During the World Water Forum being held in Brasilia, AFD is presenting a photo exhibition to raise awareness of issues related to access to water and sanitation. It is called “Hydro: Water a Common Resource” and is being hosted in Brasilia from 20 to 25 March, but also in Conakry on 29 March 2018.
Why this type of exhibition?

The starting point for the exhibition was the fact that water is a priority which concerns us all. The photos on show demonstrate the difficulties encountered on the five continents in terms of water (shortages, floods). Their impacts are felt on health and the environment: 2.1 billion people do not have access to clean water, 4.5 billion individuals are not connected to an adequate disposal system and 80% of wastewater is discharged into the natural environment.

The second lesson of this exhibition: we are not equal vis-à-vis water. Residents in regions (such as northern Brazil) are sometimes both victims of a lack of access to high-quality water and are affected by floods.

Finally, the photos of the Hydro exhibition portray the architects of the “reaction”: renovation of water systems, non-conventional water reuse, wastewater treatment, improved water management… through 250 projects, AFD provides its support and expertise to its partners. The objective: make water a common resource for the benefit of all.

Shohila, Bangladesh, flood, island
Shohila, Bangladesh
Shohila village is located in Bangladesh in a region highly exposed to heavy rainfall. During half of the year, it is almost completely submerged by the floods, leaving only a cluster of islands visible. On this photo, this small patch of land is home to five families who remain cut off from everything for six months.
La Barquita, flooded district, Dominican Republic, Petit
Barquita, Dominican Republic
In Santo Domingo, 300,000 people live in slums next to the Ozama River. Residents in La Barquita neighborhood are currently being rehoused in neighborhoods protected from floods and connected by transport. AFD is financing this rehousing project. Supporting the most vulnerable to climate hazards is one of our priorities.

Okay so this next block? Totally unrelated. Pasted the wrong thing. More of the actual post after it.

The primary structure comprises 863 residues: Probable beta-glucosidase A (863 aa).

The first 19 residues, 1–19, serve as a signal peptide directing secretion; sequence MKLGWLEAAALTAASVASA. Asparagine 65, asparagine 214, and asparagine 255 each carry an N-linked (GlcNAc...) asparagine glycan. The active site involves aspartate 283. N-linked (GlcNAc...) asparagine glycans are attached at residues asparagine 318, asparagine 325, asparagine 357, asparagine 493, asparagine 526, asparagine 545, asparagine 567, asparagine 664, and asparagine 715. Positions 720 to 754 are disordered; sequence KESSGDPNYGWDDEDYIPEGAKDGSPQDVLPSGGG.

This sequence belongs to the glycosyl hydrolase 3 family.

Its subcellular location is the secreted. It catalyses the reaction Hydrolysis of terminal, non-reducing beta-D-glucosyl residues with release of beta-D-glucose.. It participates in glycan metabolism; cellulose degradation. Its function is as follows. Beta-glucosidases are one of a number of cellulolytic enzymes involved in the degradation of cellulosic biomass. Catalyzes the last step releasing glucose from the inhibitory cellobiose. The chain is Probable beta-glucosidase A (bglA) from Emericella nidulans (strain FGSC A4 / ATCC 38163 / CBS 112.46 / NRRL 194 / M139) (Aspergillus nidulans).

Lalankely, sanitation, water, road, Madagascar, d'Ison
Ankazomanga, Madagascar
On the photo, one of the sanitary units built in the Ankazomanga neighborhood in Madagascar. This unit was built in the context of the Lalankely project, which was designed to improve living conditions for the 700,000 residents living in 78 deprived neighborhoods, thanks to improved water drainage and appropriate sanitary facilities.
water, Palestinian Territories, tanker, Andrea
Gaza, Palestinian Territories
The residents of Gaza struggle to satisfy their water needs, particularly at one of the supply points like this one. The city’s main water resource – the coastal aquifer – is overexploited and polluted by seawater and wastewater intrusion.
Kenya, Sasumua, dam, water, Keogh
Sasumua, Kenya
In Kenya, the Sasumua Dam has just been renovated. It diverts water flowing towards the West neighborhoods of the capital through the Nyandarua sanitation plant, where it will be purified. This project, as with many others financed by AFD, meets several objectives: secure drinking water production, promote good water management and avoid untreated water discharges into the natural environment.
Maroc, desalination plant, Jorf Lasfar
Khouribga, Morocco
The Jorf Lasfar complex has been equipped with a brand new desalination plant: it should eventually desalinate up to 75 million m3 of water. It is the result of the joint commitment of AFD and OCP (Cherifian Office for Phosphates) to reduce the consumption of conventional water sources for industrial purposes.
Nordeste, Brasil, Cardoso
The paradox of water

It is no coincidence that Brazil is hosting the World Water Forum this year. Indeed, the country has considerable water stocks, but a large part of its population lacks access to high-quality water in sufficient quantities.

This photo of the outlying neighborhoods of Fortaleza sums up the whole paradox: they are exposed to floods due to the lack of appropriate drainage. Yet the region suffers from a water shortage.